PARIS: A quarter of all climate change-related legal cases since the 1980s were filed in the last two years, according to new research Thursday showing surging litigation targeting governments, fossil fuel firms and a growing array of other companies.
The report, which underscores the rising importance of the courts in climate action, comes on the same day that the United States Supreme Court ruled that the government’s key environmental agency cannot issue broad limits on greenhouse gases in a blow to climate policy and environment protections.
From legal efforts to steer governments to do more to curb emissions, to court action over companies’ misleading green claims, the number, scope and ambitions of climate litigation is expanding, say experts from the Grantham Research Institute at the London School of Economics.
Their report found that of the 2,000 or so legal cases filed since 1986, 475 were started since the beginning of 2020.
“We’re likely to see more and more growth,” said report co-author Catherine Higham, a Policy Analyst at the Grantham Research Institute.
She added that there is an increasing number of cases where the claimants aim to bring about broad shifts in policies or behaviour.
Most cases are brought against governments, with perhaps the most successful being the landmark 2019 ruling that saw a Dutch Supreme Court ruled that the Netherlands should make more ambitious cuts to its emissions.
Higham said the overwhelming consensus in climate science and broad international agreement on the severe challenges posed by global warming have shifted the legal battleground to focus less on whether governments should act and more on how.
“It’s actually very rare at the moment for a government to challenge the underlying climate science,” she told AFP. The report found a growing number of cases targeting the production and consumptions of oil, coal and gas, adding that legal action has played an “important role” in the move toward phasing out fossil fuels.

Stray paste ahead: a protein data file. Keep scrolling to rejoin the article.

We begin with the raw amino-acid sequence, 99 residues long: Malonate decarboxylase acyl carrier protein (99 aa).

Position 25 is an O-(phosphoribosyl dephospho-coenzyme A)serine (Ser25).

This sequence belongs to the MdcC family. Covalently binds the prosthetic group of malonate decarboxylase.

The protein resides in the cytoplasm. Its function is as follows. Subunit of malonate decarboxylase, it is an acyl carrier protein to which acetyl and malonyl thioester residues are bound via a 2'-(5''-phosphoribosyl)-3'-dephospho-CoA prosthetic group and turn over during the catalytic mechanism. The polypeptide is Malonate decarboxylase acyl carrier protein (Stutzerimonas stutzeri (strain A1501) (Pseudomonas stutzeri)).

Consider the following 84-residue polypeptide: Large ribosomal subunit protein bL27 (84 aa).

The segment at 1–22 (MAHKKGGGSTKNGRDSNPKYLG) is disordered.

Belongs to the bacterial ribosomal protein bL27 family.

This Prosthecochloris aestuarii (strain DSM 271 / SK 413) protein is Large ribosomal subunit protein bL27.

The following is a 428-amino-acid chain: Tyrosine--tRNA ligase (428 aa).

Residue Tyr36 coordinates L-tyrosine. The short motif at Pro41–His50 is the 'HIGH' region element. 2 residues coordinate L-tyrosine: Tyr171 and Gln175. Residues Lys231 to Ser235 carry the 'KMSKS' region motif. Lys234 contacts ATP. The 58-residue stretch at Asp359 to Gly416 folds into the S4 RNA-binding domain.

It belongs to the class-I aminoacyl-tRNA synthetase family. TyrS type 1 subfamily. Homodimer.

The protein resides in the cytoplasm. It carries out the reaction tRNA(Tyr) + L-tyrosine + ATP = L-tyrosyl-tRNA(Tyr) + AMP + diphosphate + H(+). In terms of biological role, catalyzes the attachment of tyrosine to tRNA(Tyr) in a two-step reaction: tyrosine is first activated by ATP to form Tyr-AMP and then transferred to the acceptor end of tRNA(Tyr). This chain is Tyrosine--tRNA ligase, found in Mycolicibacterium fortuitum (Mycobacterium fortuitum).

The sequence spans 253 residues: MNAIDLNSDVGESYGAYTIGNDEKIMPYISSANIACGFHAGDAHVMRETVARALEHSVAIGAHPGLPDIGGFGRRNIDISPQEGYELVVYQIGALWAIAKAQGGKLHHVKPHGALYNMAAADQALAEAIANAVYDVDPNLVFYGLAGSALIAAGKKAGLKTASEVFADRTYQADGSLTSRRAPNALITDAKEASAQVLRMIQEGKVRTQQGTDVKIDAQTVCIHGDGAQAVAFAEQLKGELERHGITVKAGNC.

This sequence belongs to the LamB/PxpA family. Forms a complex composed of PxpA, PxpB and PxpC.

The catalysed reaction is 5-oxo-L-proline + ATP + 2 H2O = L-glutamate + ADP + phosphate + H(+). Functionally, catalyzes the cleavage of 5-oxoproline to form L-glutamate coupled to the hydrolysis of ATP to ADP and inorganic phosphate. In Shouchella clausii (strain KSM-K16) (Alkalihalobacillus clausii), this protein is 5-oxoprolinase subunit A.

More and more cases are being filed in the Global South, the report said, with claimants often challenging the development of fossil fuel projects that would “lock in” dependence on carbon pollution.
Legal action against other types of businesses is also on the rise, with more than half of cases involving corporate defendants in 2021 filed against firms in other sectors, like food and agriculture, transport, plastics and finance.
But resorting to the courts can go the other way too, with litigants challenging the introduction of regulations or policies that would lead to greenhouse gas emissions reductions.
There is rising concern that governments could be sued for trillions of dollars by fossil fuel companies seeking compensation for lost revenue and stranded assets.
“There is a potential for these cases to have a significant chilling impact on regulation,” said Higham.
Governments could argue that firms have been aware for decades of the need to transition from fossil fuels, she said.